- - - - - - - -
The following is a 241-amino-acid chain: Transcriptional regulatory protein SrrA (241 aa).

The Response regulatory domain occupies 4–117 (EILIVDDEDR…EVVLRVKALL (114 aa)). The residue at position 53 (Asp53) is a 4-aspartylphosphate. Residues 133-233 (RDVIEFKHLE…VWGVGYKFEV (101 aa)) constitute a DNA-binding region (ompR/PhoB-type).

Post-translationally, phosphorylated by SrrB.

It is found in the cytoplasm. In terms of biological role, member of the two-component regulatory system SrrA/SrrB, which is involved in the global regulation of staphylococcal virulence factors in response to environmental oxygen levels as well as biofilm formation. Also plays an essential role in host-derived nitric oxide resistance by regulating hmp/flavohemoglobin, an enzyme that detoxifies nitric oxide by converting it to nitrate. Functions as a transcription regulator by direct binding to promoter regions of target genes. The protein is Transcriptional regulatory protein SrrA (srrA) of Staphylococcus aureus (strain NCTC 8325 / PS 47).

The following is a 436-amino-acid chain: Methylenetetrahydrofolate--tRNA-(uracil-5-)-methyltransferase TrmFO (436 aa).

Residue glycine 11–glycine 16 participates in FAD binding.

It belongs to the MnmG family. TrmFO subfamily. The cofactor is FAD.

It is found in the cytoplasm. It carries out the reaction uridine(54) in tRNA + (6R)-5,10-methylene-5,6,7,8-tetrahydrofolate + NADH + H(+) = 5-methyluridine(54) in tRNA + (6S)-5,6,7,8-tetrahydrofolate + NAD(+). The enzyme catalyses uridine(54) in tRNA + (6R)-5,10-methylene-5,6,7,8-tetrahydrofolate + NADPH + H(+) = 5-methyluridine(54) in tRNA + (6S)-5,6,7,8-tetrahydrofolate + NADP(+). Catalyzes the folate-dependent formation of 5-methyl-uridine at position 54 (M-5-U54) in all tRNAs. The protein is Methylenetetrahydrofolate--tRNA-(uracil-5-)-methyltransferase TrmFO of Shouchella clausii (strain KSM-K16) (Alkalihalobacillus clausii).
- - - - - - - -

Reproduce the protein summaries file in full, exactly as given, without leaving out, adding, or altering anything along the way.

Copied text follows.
The following is a 241-amino-acid chain: Transcriptional regulatory protein SrrA (241 aa).

The Response regulatory domain occupies 4–117 (EILIVDDEDR…EVVLRVKALL (114 aa)). The residue at position 53 (Asp53) is a 4-aspartylphosphate. Residues 133-233 (RDVIEFKHLE…VWGVGYKFEV (101 aa)) constitute a DNA-binding region (ompR/PhoB-type).

Post-translationally, phosphorylated by SrrB.

It is found in the cytoplasm. In terms of biological role, member of the two-component regulatory system SrrA/SrrB, which is involved in the global regulation of staphylococcal virulence factors in response to environmental oxygen levels as well as biofilm formation. Also plays an essential role in host-derived nitric oxide resistance by regulating hmp/flavohemoglobin, an enzyme that detoxifies nitric oxide by converting it to nitrate. Functions as a transcription regulator by direct binding to promoter regions of target genes. The protein is Transcriptional regulatory protein SrrA (srrA) of Staphylococcus aureus (strain NCTC 8325 / PS 47).

The following is a 436-amino-acid chain: Methylenetetrahydrofolate--tRNA-(uracil-5-)-methyltransferase TrmFO (436 aa).

Residue glycine 11–glycine 16 participates in FAD binding.

It belongs to the MnmG family. TrmFO subfamily. The cofactor is FAD.

It is found in the cytoplasm. It carries out the reaction uridine(54) in tRNA + (6R)-5,10-methylene-5,6,7,8-tetrahydrofolate + NADH + H(+) = 5-methyluridine(54) in tRNA + (6S)-5,6,7,8-tetrahydrofolate + NAD(+). The enzyme catalyses uridine(54) in tRNA + (6R)-5,10-methylene-5,6,7,8-tetrahydrofolate + NADPH + H(+) = 5-methyluridine(54) in tRNA + (6S)-5,6,7,8-tetrahydrofolate + NADP(+). Catalyzes the folate-dependent formation of 5-methyl-uridine at position 54 (M-5-U54) in all tRNAs. The protein is Methylenetetrahydrofolate--tRNA-(uracil-5-)-methyltransferase TrmFO of Shouchella clausii (strain KSM-K16) (Alkalihalobacillus clausii).